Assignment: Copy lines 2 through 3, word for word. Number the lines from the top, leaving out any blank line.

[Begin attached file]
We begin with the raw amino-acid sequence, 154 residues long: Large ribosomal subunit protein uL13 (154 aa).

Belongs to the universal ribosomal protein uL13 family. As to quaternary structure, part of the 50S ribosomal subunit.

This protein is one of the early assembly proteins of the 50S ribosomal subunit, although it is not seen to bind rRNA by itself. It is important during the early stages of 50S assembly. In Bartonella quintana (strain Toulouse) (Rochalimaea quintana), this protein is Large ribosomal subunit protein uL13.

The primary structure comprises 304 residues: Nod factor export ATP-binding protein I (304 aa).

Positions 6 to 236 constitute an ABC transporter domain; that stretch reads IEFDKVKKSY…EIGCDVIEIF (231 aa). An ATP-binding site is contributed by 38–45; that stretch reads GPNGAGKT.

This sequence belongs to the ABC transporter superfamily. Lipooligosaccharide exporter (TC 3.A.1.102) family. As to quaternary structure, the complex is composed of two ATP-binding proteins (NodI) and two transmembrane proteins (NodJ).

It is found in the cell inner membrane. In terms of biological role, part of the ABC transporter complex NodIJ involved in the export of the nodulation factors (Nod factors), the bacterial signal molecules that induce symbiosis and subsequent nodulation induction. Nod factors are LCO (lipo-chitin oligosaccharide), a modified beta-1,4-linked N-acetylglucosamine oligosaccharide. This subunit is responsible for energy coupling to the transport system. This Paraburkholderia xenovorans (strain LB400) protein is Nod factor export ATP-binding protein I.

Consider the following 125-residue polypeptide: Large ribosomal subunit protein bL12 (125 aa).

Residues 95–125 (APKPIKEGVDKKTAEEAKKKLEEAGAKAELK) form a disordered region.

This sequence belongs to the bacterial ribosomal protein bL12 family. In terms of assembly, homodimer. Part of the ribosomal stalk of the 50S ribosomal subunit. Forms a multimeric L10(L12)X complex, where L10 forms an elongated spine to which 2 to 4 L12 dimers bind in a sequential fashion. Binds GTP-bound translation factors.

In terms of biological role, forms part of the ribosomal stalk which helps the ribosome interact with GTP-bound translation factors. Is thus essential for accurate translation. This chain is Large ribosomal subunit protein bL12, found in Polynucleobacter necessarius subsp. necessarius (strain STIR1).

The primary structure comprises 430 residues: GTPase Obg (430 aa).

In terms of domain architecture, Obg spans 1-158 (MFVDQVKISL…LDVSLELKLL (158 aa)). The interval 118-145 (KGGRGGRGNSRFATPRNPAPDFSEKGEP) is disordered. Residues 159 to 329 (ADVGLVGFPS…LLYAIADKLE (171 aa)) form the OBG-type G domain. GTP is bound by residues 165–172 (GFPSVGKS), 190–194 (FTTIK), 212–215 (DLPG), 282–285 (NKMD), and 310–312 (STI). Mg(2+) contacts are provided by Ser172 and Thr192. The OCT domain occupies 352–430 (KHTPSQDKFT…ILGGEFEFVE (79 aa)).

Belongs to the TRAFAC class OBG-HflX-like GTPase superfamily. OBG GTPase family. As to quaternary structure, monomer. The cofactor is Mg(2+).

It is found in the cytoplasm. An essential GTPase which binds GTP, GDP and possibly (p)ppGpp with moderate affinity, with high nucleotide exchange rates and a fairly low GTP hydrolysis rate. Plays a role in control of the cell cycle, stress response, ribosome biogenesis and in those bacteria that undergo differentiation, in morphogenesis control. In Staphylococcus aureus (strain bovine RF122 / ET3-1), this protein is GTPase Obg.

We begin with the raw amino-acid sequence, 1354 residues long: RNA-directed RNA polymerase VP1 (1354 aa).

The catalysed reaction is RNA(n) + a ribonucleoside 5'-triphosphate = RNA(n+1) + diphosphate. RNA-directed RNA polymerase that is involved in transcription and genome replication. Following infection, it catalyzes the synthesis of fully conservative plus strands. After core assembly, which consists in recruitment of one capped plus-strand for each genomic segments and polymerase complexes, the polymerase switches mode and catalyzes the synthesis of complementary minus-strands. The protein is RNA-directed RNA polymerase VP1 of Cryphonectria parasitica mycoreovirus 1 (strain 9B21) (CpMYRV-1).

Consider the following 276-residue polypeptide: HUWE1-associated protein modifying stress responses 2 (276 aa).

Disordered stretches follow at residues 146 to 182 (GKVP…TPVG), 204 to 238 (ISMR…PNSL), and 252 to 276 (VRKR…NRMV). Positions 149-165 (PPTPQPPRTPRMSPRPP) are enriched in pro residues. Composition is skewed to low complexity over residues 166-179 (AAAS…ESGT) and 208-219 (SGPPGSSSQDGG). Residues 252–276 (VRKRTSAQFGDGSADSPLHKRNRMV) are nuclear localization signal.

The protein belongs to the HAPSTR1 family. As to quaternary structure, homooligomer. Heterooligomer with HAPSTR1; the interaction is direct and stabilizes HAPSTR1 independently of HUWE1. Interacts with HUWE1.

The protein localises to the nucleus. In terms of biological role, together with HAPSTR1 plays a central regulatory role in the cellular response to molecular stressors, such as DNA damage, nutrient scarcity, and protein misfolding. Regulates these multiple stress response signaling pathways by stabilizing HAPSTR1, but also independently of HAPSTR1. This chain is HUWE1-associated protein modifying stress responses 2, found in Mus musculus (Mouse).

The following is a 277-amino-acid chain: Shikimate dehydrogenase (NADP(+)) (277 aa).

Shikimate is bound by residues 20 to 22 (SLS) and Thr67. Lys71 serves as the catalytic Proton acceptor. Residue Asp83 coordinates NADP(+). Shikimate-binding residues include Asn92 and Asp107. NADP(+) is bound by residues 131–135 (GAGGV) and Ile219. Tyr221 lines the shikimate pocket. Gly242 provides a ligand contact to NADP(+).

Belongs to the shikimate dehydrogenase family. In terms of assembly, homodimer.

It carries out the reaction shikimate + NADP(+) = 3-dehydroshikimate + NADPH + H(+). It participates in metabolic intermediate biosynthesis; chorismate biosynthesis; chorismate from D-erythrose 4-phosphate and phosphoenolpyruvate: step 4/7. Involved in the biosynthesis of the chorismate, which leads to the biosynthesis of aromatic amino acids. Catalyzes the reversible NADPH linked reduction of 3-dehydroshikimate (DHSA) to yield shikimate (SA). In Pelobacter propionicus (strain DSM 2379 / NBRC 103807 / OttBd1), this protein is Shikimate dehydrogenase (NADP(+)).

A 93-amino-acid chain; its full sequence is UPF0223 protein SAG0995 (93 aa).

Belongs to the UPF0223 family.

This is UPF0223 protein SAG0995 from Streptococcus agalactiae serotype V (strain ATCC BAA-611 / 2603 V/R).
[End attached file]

Belongs to the universal ribosomal protein uL13 family. As to quaternary structure, part of the 50S ribosomal subunit.

This protein is one of the early assembly proteins of the 50S ribosomal subunit, although it is not seen to bind rRNA by itself. It is important during the early stages of 50S assembly. In Bartonella quintana (strain Toulouse) (Rochalimaea quintana), this protein is Large ribosomal subunit protein uL13.